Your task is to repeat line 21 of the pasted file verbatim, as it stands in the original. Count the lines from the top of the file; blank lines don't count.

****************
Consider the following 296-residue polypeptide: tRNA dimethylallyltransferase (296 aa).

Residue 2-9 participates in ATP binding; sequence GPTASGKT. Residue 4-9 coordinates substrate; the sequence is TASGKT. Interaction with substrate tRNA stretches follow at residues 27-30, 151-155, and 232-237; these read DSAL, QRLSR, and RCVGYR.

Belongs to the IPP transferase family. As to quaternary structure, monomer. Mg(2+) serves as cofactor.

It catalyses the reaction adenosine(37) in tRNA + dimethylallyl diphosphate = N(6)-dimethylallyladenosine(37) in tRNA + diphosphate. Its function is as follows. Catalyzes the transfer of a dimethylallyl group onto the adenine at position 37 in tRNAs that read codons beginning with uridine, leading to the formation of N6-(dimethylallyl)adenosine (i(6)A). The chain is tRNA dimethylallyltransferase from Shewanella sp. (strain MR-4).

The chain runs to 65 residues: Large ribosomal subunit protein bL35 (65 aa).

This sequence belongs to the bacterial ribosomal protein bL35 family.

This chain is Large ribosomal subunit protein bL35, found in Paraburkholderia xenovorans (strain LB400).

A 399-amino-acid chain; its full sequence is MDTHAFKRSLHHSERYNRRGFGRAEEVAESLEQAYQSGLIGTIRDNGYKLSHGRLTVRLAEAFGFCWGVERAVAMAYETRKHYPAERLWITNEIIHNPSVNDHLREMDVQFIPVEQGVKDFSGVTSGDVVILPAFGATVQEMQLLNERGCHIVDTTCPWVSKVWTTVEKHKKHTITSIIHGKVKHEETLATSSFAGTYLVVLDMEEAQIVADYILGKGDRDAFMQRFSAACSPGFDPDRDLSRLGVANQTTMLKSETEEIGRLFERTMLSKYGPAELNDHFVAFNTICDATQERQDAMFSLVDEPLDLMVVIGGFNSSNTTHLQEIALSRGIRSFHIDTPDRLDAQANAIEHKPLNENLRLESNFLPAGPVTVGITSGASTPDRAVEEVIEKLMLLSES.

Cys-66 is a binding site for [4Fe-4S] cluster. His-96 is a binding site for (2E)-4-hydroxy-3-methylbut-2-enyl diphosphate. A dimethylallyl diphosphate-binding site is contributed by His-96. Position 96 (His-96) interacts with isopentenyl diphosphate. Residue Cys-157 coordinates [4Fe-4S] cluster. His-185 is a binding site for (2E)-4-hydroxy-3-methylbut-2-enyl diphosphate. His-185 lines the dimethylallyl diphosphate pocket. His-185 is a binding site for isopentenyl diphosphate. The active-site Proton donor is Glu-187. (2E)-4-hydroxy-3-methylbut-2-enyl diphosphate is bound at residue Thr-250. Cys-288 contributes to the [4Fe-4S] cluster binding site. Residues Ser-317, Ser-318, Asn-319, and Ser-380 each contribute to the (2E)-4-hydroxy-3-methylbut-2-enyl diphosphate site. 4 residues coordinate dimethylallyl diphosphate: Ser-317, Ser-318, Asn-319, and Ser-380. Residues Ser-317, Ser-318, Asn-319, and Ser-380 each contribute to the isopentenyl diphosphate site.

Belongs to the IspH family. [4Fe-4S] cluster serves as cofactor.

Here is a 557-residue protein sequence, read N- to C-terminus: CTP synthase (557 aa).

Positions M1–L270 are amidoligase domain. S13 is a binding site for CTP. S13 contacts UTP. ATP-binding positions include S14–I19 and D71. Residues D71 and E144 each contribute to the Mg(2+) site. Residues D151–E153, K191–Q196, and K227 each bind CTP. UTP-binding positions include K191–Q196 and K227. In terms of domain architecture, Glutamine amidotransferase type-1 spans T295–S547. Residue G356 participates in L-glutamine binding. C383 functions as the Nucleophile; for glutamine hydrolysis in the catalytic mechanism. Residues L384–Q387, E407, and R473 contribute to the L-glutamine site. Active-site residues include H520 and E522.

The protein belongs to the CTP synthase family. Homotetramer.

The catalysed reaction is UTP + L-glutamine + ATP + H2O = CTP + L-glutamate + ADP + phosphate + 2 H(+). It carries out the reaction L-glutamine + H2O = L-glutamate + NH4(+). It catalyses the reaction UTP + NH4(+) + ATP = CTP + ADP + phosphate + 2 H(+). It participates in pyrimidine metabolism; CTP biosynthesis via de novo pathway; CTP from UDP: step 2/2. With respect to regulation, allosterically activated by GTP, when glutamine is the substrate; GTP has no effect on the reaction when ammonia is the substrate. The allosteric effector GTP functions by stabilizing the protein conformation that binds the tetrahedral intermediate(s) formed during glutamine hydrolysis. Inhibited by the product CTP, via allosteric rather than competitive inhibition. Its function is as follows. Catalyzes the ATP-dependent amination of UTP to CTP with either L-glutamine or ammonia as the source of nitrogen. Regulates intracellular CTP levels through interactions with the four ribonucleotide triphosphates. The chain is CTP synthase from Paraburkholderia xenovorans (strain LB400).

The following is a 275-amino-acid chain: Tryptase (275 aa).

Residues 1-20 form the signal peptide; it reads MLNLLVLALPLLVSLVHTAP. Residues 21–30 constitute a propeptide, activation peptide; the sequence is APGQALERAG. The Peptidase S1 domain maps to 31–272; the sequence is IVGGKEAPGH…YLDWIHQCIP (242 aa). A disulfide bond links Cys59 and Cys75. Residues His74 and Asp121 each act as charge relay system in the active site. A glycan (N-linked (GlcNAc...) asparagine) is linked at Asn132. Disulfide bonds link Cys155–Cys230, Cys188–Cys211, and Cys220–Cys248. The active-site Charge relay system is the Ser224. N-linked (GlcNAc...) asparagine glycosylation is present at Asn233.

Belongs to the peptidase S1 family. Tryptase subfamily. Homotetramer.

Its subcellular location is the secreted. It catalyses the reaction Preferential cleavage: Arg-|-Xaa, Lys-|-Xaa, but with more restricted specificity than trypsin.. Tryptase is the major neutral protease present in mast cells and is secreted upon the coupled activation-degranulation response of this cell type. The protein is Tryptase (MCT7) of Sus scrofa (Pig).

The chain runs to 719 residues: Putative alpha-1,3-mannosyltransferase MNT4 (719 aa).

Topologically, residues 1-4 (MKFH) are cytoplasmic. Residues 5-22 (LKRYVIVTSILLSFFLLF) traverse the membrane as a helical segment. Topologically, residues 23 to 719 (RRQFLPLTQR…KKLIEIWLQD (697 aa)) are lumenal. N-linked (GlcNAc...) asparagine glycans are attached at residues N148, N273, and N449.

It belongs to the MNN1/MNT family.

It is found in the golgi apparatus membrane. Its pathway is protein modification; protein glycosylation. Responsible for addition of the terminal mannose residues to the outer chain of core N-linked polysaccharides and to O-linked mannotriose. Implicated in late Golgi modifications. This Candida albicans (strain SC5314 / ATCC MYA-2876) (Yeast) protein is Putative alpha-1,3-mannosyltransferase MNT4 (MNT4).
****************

It belongs to the MNN1/MNT family.